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Segment 1: Proposed 3/8th-cent sales tax could expand early childhood education.

In an effort to provide quality education to more of Kansas City's youth, Mayor Sly James has proposed a new sales tax that would fund pre-K schools. While almost everyone can agree access to pre-K education should be expanded, some residents have reservations about where the money to pay for it comes from and how it's collected.

Boulevardia

We’re all special, right? But some of us are extra special. There I said it.

And the weekend is going to back me up with events driven by special people – both living and dead – whose cultural contributions qualify as outright genius or at least border on brilliance.

Stick with the smarties. Not only will they put a smile on your face, but they’ll give you something to aspire to. Genius!

1. ‘Much Ado About Nothing’

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Segment 1: Some residents say big, new homes on small, old lots are changing the nature of the Kansas suburb.

Home teardowns are not a new problem in Prairie Village, but the issue is receiving a lot of new attention. Today, we asked city leadership how they would strike a balance between property owners' ability to build what they want on their own land, and preserving the look and feel of what's long been known as a modest, affordable community.

Google Earth

New guidelines will make it harder to build big homes on small lots in Prairie Village as the Johnson County suburb tries to get ahead of the “teardown” trend that’s pitted newcomers against residents who like the charm of older houses.

The city is trying to find the balance between encouraging development and maintaining its classic look, Prairie Village Mayor Laura Wassmer told Up To Date’s Steve Kraske Wednesday. In the last five years, 126 older homes – mostly ranch and Cape Cod-style – have been torn down to make way for new construction.

Segment 1: Kansas City's New Arts Festival.

For nine weeks, starting in August, KC's parks, galleries and stages will be transformed into a massive city-wide arts festival. Hear more about Open Spaces.

Segment 1: New York fashion icon kept Kansas City roots.

The death of fashion designer Kate Spade touched a nerve here locally. We speak with a local reporter who met Spade and remembers her as being very much Kansas Citian.

Segment 2, beginning at 15:01: Research on suicide prevention is progressing.

The Community - PopCulture Geek

Segment 1: Recent development projects will see some of downtown Kansas City's iconic buildings updated.

One out of five Americans is a woman of color. So, why are their perspectives often overlooked, even in conversations about race and gender? KCUR's Michelle Tyrene Johnson hosts an unfiltered, wide-ranging discussion about life in Kansas City for women of color.

Guests:

Michael Kinard / Knight Foundation

Segment 1: The former mayor of Wichita discusses the changes he'd make as govenor.

Democrat Carl Brewer served as the first African-American mayor of Wichita from 2007 to 2015. Now he's campaining to be the first African-American governor of Kansas. Today, he joined us for a conversation about the education budget, restructuring taxes and expanding Medicaid.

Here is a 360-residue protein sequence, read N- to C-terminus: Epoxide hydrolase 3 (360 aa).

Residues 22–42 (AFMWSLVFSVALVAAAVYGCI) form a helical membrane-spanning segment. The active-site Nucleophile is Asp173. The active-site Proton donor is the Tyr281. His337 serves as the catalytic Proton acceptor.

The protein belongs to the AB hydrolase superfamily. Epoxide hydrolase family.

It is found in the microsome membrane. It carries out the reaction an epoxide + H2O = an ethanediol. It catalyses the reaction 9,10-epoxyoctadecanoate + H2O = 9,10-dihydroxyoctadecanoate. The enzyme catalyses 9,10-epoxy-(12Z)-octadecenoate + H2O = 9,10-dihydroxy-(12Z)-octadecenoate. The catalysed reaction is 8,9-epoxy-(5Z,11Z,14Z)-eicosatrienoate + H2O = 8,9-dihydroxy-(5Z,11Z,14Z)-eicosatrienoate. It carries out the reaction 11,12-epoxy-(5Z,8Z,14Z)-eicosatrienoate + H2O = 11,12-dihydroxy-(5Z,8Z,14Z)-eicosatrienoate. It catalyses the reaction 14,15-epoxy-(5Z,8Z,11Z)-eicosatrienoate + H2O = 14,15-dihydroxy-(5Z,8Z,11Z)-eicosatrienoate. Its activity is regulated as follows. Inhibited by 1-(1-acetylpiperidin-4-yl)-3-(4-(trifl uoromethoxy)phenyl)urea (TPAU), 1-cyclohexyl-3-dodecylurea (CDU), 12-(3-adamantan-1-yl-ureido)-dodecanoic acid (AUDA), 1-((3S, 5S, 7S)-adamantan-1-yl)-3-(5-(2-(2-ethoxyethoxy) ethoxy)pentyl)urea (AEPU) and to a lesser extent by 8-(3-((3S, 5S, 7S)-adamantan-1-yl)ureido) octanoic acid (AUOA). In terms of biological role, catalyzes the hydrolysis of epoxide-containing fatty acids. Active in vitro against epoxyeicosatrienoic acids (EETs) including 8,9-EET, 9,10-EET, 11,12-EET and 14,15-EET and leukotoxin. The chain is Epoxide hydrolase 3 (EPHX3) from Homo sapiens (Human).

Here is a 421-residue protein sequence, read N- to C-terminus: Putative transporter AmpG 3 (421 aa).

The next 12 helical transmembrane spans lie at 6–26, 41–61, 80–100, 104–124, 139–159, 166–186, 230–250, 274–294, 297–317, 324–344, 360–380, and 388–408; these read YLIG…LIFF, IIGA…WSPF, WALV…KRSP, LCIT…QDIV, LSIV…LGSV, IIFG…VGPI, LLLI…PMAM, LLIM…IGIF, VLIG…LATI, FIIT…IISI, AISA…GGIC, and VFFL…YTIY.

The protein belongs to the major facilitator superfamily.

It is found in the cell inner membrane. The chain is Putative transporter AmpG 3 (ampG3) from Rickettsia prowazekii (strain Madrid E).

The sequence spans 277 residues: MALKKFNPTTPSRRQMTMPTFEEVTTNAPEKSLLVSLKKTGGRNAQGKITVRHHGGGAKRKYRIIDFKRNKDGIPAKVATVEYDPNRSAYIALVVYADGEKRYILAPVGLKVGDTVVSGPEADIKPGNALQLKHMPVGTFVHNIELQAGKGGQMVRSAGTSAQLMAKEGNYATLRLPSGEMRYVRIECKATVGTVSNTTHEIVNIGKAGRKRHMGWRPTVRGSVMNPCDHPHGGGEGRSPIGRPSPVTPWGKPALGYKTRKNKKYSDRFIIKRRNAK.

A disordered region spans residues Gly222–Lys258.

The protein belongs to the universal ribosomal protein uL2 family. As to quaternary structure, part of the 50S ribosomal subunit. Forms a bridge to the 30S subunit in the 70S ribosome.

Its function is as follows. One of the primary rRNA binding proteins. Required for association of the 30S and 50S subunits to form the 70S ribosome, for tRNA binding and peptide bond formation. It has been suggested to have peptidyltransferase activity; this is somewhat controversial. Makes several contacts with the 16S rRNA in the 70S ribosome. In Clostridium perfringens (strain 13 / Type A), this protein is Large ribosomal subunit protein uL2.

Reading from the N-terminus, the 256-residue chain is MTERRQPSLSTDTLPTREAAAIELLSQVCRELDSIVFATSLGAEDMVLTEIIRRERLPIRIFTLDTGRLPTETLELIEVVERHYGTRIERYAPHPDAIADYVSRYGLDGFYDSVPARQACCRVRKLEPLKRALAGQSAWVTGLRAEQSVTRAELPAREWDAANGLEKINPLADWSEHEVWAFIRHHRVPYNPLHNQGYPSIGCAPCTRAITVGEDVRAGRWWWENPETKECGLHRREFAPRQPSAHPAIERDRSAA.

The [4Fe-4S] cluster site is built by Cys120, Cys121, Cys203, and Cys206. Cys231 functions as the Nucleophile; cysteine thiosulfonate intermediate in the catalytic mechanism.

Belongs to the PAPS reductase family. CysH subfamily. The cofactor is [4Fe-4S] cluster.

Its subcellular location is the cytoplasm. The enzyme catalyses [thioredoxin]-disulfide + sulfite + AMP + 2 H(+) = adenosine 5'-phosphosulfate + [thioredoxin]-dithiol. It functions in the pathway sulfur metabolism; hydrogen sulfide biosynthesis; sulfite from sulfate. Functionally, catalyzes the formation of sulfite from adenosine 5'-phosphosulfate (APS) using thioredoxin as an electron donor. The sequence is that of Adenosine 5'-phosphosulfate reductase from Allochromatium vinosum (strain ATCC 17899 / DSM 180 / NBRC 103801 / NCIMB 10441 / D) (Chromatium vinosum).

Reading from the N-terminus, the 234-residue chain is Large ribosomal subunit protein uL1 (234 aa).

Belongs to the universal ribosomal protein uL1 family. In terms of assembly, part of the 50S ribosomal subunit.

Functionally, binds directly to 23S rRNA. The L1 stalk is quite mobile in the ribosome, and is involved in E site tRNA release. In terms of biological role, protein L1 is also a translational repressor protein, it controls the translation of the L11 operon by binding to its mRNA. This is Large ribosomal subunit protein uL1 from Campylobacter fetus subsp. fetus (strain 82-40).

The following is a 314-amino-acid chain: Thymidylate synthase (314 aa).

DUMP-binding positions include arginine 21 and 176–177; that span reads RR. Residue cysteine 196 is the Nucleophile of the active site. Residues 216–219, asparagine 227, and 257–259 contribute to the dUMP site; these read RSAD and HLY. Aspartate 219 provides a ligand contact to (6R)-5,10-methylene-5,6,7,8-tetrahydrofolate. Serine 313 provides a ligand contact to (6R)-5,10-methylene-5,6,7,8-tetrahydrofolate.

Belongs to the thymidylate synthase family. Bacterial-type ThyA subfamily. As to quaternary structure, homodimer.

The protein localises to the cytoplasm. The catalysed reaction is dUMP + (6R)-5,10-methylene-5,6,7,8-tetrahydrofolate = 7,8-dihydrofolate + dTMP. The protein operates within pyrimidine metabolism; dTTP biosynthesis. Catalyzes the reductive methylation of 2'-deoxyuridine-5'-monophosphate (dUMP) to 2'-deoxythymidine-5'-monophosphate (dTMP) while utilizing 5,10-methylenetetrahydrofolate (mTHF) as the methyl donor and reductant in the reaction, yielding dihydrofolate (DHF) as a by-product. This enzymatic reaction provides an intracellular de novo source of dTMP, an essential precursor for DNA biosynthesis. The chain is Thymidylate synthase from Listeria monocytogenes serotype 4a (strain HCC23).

Luke X. Martin / KCUR 89.3

Segment 1: Democratic rising star Jason Kander on voting rights, Missouri politics and the 2020 presidential race.

While he may have lost his 2016 bid to unseat Missouri's Republican U.S. Senator, Roy Blunt, Democrat Jason Kander certainly hasn't disappeared from the political stage. Today, he tells us why he's turned his sights to expanding voting rights. Plus, Steve Kraske asks him why he's spending so much time in Iowa and New Hampshire lately.

Seg. 1: How to cut vegetables.

At the Overland Park Farmers' Market, after you buy your vegetables and fruit, you can get them chopped up by a professional ... for free. The Vegetable Butcher stops by with some tips on how to cut produce.

Seg. 2, beginning at 16:02: The best meat-free dishes in town.

Robert Viglasky / Bleeker Street

There's always something fun to do over the weekend in Kansas City, and this one is no exception — especially if you love ethnic food, beer or sweet air guitar riffs.

courtesy: Susan Emshwiller

Is Robert Altman’s 1996 film “Kansas City” responsible for the preservation of the 18th & Vine jazz district?

Jazz historian and KCUR Fish Fry host Chuck Haddix says the answer is yes.

A large crowd of people outside. They are holding up fists at a protest and there are people with cameras near them.
Tyler Adkisson / KBIA 91.3

Segment 1: With only three of eight seats occupied, Missouri's Board of Education has gone months without a meeting.

Former Missouri Gov. Eric Greitens wasn't short on contentious relationships in Jefferson City. One of them? The state's Board of Education, which lost its commissioner in December and has operated without a quorum since. Today, we learned what the vacancies have meant for the state's public and charter schools, and got some insight about how new Gov. Mike Parson may handle the situation.

Segment 1: A talk with Kevin Willmott about his new film.

"BlacKkKlansman" just won the Grand Prix at the Cannes Film Festival. It's based on the true story of a black cop who infiltrated the KKK in the 1970s. We catch up with the KU professor who collaborated on the film with Spike Lee.

Segment 2, beginning at 17:09: Looking back at the filming of "Kansas City."

Luke X. Martin / KCUR 89.3

Segment 1: From 2001 to 2013, more than 1,300 phone calls to attorneys from prisoners at a Leavenworth detention facility were improperly recorded.